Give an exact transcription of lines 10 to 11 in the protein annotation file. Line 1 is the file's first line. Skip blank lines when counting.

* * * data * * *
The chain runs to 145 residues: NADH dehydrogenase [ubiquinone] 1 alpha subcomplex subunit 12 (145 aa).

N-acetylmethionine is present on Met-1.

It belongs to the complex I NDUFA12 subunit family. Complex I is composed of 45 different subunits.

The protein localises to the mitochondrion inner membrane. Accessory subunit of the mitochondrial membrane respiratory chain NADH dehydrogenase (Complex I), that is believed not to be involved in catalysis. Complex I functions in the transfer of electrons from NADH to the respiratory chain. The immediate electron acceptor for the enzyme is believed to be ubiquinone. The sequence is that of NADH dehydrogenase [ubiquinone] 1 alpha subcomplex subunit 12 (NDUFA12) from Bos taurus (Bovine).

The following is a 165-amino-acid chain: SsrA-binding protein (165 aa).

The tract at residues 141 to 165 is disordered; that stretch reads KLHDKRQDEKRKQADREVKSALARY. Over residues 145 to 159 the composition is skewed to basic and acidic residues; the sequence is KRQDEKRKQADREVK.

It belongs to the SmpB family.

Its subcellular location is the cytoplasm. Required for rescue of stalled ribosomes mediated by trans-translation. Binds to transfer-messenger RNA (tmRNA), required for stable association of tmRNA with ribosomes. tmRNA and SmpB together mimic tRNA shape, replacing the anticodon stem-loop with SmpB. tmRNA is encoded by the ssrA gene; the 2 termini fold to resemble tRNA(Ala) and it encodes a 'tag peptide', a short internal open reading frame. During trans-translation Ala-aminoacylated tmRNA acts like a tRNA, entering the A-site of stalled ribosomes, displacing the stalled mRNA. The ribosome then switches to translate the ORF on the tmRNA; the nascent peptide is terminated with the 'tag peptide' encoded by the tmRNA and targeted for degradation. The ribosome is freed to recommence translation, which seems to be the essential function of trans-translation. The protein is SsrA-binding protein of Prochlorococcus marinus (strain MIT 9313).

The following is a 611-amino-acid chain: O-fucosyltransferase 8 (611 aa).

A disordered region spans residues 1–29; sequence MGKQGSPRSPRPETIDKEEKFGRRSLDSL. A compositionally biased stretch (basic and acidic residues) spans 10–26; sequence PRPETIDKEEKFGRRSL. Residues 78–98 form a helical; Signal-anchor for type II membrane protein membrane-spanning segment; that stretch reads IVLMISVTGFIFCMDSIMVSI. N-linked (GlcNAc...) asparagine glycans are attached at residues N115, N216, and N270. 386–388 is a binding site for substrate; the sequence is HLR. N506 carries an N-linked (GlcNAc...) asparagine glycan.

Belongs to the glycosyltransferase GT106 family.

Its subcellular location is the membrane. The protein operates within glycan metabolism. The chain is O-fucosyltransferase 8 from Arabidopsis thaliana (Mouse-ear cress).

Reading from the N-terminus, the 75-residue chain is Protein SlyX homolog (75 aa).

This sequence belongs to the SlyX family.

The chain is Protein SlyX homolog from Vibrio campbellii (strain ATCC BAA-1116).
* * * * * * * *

A disordered region spans residues 1–29; sequence MGKQGSPRSPRPETIDKEEKFGRRSLDSL. A compositionally biased stretch (basic and acidic residues) spans 10–26; sequence PRPETIDKEEKFGRRSL. Residues 78–98 form a helical; Signal-anchor for type II membrane protein membrane-spanning segment; that stretch reads IVLMISVTGFIFCMDSIMVSI. N-linked (GlcNAc...) asparagine glycans are attached at residues N115, N216, and N270. 386–388 is a binding site for substrate; the sequence is HLR. N506 carries an N-linked (GlcNAc...) asparagine glycan.

Belongs to the glycosyltransferase GT106 family.